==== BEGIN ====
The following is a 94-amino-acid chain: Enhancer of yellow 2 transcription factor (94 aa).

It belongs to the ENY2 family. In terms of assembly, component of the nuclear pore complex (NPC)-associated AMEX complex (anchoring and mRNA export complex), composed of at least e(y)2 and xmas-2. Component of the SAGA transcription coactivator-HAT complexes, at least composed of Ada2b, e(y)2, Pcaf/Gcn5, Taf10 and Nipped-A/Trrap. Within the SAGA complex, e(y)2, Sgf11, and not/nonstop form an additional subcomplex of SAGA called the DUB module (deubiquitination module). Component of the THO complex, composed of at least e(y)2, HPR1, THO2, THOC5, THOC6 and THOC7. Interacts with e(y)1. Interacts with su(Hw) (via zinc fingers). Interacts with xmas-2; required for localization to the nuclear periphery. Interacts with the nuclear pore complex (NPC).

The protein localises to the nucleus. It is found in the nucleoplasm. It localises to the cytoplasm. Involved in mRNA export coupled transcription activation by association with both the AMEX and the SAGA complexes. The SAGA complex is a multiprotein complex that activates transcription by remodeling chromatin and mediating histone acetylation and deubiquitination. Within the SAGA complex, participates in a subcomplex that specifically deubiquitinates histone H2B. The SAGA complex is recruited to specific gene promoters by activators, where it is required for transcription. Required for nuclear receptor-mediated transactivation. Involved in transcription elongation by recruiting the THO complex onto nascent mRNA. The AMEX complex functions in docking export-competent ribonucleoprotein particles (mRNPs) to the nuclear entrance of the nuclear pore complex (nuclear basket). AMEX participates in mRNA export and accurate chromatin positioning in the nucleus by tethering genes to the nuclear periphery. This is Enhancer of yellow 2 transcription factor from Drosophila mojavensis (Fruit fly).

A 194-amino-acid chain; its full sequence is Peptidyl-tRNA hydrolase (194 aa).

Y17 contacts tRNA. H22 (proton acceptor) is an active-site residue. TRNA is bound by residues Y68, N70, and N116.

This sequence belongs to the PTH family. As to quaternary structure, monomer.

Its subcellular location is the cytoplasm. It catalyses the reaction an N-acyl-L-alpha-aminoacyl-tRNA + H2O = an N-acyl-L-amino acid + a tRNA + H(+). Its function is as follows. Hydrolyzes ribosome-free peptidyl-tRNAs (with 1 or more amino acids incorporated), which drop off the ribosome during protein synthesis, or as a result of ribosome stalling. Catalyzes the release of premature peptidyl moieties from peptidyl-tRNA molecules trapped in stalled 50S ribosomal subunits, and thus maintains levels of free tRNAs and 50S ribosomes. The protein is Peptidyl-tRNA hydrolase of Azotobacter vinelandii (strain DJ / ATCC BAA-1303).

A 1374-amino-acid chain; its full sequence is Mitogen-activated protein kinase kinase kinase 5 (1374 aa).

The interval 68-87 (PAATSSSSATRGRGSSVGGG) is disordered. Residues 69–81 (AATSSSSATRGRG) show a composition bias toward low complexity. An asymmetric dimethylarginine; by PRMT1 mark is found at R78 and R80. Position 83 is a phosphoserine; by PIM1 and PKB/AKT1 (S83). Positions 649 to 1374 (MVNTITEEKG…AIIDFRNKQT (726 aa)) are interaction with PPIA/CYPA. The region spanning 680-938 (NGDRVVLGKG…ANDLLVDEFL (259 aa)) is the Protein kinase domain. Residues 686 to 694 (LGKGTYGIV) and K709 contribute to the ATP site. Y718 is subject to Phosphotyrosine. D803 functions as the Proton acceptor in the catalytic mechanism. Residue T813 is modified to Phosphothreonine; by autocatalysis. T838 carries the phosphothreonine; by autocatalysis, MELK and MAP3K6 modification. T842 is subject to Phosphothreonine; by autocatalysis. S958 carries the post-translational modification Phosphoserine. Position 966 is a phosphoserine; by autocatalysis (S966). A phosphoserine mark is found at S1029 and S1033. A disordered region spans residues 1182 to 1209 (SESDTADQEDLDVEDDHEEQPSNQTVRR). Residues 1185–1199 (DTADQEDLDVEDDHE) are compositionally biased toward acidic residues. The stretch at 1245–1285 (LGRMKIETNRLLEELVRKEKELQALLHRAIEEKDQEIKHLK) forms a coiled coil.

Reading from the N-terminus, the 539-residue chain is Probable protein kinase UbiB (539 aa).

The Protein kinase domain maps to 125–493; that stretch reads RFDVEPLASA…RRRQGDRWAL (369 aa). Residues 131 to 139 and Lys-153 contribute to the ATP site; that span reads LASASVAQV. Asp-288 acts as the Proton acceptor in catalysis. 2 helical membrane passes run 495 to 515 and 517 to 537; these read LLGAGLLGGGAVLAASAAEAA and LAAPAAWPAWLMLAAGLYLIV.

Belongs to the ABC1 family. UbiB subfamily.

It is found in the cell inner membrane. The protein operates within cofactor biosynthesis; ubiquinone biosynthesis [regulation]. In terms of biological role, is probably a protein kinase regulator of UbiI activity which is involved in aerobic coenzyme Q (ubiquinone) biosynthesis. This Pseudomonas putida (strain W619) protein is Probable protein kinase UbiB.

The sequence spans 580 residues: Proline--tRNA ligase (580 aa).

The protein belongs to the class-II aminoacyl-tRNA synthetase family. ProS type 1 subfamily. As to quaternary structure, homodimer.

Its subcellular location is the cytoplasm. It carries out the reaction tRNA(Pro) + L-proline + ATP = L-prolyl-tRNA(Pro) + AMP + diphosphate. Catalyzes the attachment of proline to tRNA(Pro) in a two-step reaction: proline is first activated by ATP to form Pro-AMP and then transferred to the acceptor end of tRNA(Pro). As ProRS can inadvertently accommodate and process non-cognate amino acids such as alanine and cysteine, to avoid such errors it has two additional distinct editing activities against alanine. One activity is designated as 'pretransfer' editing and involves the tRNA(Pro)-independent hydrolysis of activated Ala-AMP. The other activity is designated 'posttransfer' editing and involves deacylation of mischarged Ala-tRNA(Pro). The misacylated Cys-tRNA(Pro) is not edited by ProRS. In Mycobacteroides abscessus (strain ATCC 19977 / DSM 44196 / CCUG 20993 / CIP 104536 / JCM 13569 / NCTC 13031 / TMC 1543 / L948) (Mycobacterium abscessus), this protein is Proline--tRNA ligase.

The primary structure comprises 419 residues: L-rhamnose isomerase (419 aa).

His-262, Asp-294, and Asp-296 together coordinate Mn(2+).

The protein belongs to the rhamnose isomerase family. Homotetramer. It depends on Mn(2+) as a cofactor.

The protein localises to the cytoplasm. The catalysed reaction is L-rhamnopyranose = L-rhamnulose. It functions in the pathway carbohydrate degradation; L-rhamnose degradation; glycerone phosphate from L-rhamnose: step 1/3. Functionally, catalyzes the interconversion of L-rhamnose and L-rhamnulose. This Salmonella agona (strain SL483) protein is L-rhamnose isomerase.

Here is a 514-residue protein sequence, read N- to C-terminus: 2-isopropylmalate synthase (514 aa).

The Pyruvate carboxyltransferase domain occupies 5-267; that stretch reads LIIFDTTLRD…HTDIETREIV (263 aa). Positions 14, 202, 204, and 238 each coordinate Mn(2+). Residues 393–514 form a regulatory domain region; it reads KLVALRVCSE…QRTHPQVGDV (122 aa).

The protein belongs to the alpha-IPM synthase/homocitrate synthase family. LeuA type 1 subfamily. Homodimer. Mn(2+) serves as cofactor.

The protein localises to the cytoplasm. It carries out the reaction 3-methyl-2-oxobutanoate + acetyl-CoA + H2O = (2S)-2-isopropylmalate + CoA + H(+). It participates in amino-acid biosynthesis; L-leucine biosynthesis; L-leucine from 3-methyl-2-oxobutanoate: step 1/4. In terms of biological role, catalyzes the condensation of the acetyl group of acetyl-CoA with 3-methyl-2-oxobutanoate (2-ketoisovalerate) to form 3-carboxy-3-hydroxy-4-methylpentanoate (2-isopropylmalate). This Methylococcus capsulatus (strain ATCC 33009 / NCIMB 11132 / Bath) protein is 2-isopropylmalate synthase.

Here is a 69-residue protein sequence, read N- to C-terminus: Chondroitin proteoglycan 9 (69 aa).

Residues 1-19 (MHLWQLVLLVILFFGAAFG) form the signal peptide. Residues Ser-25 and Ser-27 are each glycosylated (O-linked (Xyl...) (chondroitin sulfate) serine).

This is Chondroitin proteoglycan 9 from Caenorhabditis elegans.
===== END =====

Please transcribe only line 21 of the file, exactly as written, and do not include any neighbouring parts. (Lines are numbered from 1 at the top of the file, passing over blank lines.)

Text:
Here is a 514-residue protein sequence, read N- to C-terminus: 2-isopropylmalate synthase (514 aa).